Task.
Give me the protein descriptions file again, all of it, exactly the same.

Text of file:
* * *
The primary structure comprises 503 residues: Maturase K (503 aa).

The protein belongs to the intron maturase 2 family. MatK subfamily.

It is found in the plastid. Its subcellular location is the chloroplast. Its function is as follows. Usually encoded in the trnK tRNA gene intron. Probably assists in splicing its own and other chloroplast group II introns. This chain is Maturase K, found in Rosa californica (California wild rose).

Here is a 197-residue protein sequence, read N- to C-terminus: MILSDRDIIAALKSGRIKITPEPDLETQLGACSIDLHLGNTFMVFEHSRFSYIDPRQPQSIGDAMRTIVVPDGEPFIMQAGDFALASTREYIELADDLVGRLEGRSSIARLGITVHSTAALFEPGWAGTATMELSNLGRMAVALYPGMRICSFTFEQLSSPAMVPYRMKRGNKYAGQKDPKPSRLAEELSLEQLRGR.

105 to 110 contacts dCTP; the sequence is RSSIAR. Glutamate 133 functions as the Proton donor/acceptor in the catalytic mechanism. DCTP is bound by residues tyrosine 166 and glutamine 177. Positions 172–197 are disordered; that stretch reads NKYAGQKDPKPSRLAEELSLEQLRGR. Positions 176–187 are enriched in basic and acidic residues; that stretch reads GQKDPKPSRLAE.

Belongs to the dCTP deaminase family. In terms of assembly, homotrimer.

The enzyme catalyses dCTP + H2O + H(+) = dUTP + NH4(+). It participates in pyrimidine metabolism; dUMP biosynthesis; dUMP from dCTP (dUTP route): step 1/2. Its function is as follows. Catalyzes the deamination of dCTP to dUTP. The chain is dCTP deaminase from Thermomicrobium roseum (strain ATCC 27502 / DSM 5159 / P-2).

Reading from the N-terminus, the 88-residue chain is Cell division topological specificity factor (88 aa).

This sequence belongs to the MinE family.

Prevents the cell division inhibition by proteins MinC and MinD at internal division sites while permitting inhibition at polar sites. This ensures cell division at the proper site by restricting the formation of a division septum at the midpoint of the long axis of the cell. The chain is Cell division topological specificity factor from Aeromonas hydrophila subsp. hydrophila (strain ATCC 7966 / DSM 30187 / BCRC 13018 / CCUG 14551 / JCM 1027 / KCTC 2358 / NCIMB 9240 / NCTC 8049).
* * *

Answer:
The primary structure comprises 503 residues: Maturase K (503 aa).

The protein belongs to the intron maturase 2 family. MatK subfamily.

It is found in the plastid. Its subcellular location is the chloroplast. Its function is as follows. Usually encoded in the trnK tRNA gene intron. Probably assists in splicing its own and other chloroplast group II introns. This chain is Maturase K, found in Rosa californica (California wild rose).

Here is a 197-residue protein sequence, read N- to C-terminus: MILSDRDIIAALKSGRIKITPEPDLETQLGACSIDLHLGNTFMVFEHSRFSYIDPRQPQSIGDAMRTIVVPDGEPFIMQAGDFALASTREYIELADDLVGRLEGRSSIARLGITVHSTAALFEPGWAGTATMELSNLGRMAVALYPGMRICSFTFEQLSSPAMVPYRMKRGNKYAGQKDPKPSRLAEELSLEQLRGR.

105 to 110 contacts dCTP; the sequence is RSSIAR. Glutamate 133 functions as the Proton donor/acceptor in the catalytic mechanism. DCTP is bound by residues tyrosine 166 and glutamine 177. Positions 172–197 are disordered; that stretch reads NKYAGQKDPKPSRLAEELSLEQLRGR. Positions 176–187 are enriched in basic and acidic residues; that stretch reads GQKDPKPSRLAE.

Belongs to the dCTP deaminase family. In terms of assembly, homotrimer.

The enzyme catalyses dCTP + H2O + H(+) = dUTP + NH4(+). It participates in pyrimidine metabolism; dUMP biosynthesis; dUMP from dCTP (dUTP route): step 1/2. Its function is as follows. Catalyzes the deamination of dCTP to dUTP. The chain is dCTP deaminase from Thermomicrobium roseum (strain ATCC 27502 / DSM 5159 / P-2).

Reading from the N-terminus, the 88-residue chain is Cell division topological specificity factor (88 aa).

This sequence belongs to the MinE family.

Prevents the cell division inhibition by proteins MinC and MinD at internal division sites while permitting inhibition at polar sites. This ensures cell division at the proper site by restricting the formation of a division septum at the midpoint of the long axis of the cell. The chain is Cell division topological specificity factor from Aeromonas hydrophila subsp. hydrophila (strain ATCC 7966 / DSM 30187 / BCRC 13018 / CCUG 14551 / JCM 1027 / KCTC 2358 / NCIMB 9240 / NCTC 8049).